CIA records allegedly do not exist to describe the reaction at the agency's headquarters to Hubbard's Science of Survival when it arrived with a detailed account of how their top-secret program operated, but MKULTRA documents obtained via John Marks's request twenty-four years later do show that there was some fast reorganization. The program's then-code name was changed from BLUEBIRD to ARTICHOKE (it later became MKULTRA, the name it was finally known by) and moved from the CIA's Office of Scientific Investigation, which had given birth to the project in 1947, to the Office of Security. While these changes were not publicly visible, there were some reactions everyone could see.

As Hubbard would describe it years later, “All hell broke loose.”

While Hubbard and those working with him expected some resistance from the psychiatric establishment, they were not ready for the assault that suddenly and inexplicably began. Foundations researching the promise of Dianetics came under investigation. Internal Revenue Service units swept in to audit books around the clock. Dianetics groups were started by total strangers and then thrown mysteriously into bankruptcy. From New Jersey to Kansas City to Los Angeles, Hubbard was the target of a barrage of lawsuits, including one attempting to capture his estate and the copyrights to all of his works, a tactic that would be employed again thirty years later, with similar failure. With thousands of Americans leaving the futility of psychoanalysis, the American Psychiatric Association (APA) joined with the American Medical Association to condemn Dianetics as “dangerous” and call Hubbard a “fraud” (while CIA funds were secretly supporting further APA-sanctioned experiments). The Federal Bureau of Investigation joined in the fray with allegations that Hubbard's groups contained “Communists” (during the height of the McCarthy era and despite Hubbard's long-term public anti-Communist position in his writings and lectures).

The media avidly reported every allegation made against Hubbard and the “controversy” that was suddenly swirling around Dianetics. Instead of reporting or investigating Hubbard's warning that a new “vicious war weapon” was being created and aimed at the American public, journalists tried to paint Hubbard as “crazy” and someone to be completely distrusted and disbelieved—no matter what he said. On top of it all, Hubbard was reported as “missing” by the media.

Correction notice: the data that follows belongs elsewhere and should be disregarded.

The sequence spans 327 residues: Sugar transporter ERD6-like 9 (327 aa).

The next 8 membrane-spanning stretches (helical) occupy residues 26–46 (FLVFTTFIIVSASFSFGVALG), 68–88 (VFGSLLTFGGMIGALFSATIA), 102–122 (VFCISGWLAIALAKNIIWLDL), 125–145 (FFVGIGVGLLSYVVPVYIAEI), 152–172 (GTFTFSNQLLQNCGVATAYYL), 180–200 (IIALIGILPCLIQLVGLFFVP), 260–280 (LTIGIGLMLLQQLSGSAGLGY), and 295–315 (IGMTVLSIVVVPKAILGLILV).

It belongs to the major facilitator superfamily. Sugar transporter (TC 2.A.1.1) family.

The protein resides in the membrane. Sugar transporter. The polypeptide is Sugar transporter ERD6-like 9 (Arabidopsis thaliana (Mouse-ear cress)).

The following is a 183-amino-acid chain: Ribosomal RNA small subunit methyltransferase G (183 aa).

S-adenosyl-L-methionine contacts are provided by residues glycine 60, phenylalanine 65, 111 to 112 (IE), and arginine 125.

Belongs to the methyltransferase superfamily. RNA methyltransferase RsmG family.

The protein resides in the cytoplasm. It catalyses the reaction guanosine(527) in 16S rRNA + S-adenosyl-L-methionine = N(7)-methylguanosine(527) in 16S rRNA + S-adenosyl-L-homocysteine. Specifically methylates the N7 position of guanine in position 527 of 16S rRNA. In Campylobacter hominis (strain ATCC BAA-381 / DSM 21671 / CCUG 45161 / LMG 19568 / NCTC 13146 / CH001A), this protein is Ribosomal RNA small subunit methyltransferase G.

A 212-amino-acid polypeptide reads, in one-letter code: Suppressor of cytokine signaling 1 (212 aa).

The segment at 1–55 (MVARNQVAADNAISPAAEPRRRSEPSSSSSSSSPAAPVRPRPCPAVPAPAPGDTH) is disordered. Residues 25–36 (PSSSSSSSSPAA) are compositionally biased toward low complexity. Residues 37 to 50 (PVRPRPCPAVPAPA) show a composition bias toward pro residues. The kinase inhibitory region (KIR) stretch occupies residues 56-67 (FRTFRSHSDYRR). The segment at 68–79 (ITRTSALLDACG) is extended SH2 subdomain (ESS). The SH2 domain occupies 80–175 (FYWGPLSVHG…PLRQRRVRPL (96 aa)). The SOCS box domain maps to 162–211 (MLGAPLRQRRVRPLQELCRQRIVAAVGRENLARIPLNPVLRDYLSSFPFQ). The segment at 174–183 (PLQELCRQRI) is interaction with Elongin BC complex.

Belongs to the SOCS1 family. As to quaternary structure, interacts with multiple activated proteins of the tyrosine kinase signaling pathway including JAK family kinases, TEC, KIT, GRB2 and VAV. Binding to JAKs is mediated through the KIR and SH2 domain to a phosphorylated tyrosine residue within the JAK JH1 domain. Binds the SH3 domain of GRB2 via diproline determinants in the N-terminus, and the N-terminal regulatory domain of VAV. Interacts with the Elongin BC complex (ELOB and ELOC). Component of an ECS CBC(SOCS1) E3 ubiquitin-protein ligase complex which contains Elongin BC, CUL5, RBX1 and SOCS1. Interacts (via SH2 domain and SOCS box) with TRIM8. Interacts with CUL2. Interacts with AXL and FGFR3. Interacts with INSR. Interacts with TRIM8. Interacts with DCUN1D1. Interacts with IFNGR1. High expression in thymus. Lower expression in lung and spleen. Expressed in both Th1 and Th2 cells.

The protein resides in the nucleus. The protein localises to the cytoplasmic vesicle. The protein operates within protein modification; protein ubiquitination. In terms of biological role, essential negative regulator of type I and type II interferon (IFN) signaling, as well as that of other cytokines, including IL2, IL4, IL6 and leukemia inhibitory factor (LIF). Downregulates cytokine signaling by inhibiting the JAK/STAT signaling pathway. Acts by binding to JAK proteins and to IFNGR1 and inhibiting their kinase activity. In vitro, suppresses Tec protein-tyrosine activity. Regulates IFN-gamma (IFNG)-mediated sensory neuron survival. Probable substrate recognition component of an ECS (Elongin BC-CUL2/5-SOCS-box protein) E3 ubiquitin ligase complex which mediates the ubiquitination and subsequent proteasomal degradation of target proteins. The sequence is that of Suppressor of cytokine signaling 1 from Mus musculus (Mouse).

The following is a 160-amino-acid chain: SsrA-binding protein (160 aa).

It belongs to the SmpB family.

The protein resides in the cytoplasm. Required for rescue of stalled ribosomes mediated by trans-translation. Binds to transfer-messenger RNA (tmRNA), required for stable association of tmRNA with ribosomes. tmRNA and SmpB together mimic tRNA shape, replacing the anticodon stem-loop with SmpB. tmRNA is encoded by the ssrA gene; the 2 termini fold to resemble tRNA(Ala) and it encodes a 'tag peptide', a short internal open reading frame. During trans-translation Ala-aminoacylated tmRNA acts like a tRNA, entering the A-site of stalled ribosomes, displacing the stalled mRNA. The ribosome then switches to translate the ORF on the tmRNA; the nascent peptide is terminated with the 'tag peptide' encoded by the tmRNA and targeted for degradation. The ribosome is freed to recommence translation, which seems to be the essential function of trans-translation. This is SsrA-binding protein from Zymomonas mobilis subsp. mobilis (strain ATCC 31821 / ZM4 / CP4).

However, Hubbard was not missing then, any more than he has ever been. He had moved to Phoenix, Ariz., and was busy responding in the way he knew best—by writing. While the public continued to support his ideas and the government-media blitz rolled on, Hubbard would “write, write, and write some more.” This time it was about the philosophy he had been seeking a decade before. Now, his research and writing led him beyond the domain of the human condition and Dianetics.

Hubbard needed a new word for his latest development and called it “Scientology,” from the words “scios” (to know) and “logos” (the study of). It was, he said, “knowing how to know,” or “the study and the handling of the spirit in relationship to itself, universes and other lifes.” (Thus Dianetics was a “materialistic viewpoint” of the problem.)

Man is, Hubbard said, more than a mind with mental-image pictures and a body. He is a spiritual entity with potentials greater than anyone has ever imagined. Hubbard revealed his discoveries in a series of lectures beginning in Phoenix in the summer of 1952.